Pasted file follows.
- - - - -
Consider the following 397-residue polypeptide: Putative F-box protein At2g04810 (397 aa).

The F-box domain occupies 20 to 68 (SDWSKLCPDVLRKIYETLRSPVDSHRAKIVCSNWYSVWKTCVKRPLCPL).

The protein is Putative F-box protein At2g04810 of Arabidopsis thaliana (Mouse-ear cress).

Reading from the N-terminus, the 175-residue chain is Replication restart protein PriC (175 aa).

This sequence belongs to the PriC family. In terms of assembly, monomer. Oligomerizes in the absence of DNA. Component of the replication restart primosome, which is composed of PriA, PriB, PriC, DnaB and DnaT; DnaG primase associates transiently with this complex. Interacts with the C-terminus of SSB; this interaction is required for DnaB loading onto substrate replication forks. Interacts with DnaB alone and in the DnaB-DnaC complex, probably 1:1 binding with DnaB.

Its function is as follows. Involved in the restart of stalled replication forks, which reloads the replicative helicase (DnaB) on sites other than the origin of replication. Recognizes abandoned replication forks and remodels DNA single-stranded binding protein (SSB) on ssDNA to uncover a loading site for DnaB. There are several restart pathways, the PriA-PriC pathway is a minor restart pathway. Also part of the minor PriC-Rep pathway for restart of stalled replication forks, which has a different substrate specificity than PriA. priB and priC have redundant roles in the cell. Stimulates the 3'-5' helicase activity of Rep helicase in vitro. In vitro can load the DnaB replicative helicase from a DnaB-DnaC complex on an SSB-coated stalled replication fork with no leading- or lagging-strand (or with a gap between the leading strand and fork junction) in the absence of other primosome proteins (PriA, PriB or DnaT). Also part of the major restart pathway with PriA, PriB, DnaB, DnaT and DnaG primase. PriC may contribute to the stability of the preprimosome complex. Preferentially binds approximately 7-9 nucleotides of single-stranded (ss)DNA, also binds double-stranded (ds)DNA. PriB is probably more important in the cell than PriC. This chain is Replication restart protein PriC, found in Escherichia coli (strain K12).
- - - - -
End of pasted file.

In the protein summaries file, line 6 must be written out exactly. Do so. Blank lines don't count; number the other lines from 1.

Its function is as follows. Involved in the restart of stalled replication forks, which reloads the replicative helicase (DnaB) on sites other than the origin of replication. Recognizes abandoned replication forks and remodels DNA single-stranded binding protein (SSB) on ssDNA to uncover a loading site for DnaB. There are several restart pathways, the PriA-PriC pathway is a minor restart pathway. Also part of the minor PriC-Rep pathway for restart of stalled replication forks, which has a different substrate specificity than PriA. priB and priC have redundant roles in the cell. Stimulates the 3'-5' helicase activity of Rep helicase in vitro. In vitro can load the DnaB replicative helicase from a DnaB-DnaC complex on an SSB-coated stalled replication fork with no leading- or lagging-strand (or with a gap between the leading strand and fork junction) in the absence of other primosome proteins (PriA, PriB or DnaT). Also part of the major restart pathway with PriA, PriB, DnaB, DnaT and DnaG primase. PriC may contribute to the stability of the preprimosome complex. Preferentially binds approximately 7-9 nucleotides of single-stranded (ss)DNA, also binds double-stranded (ds)DNA. PriB is probably more important in the cell than PriC. This chain is Replication restart protein PriC, found in Escherichia coli (strain K12).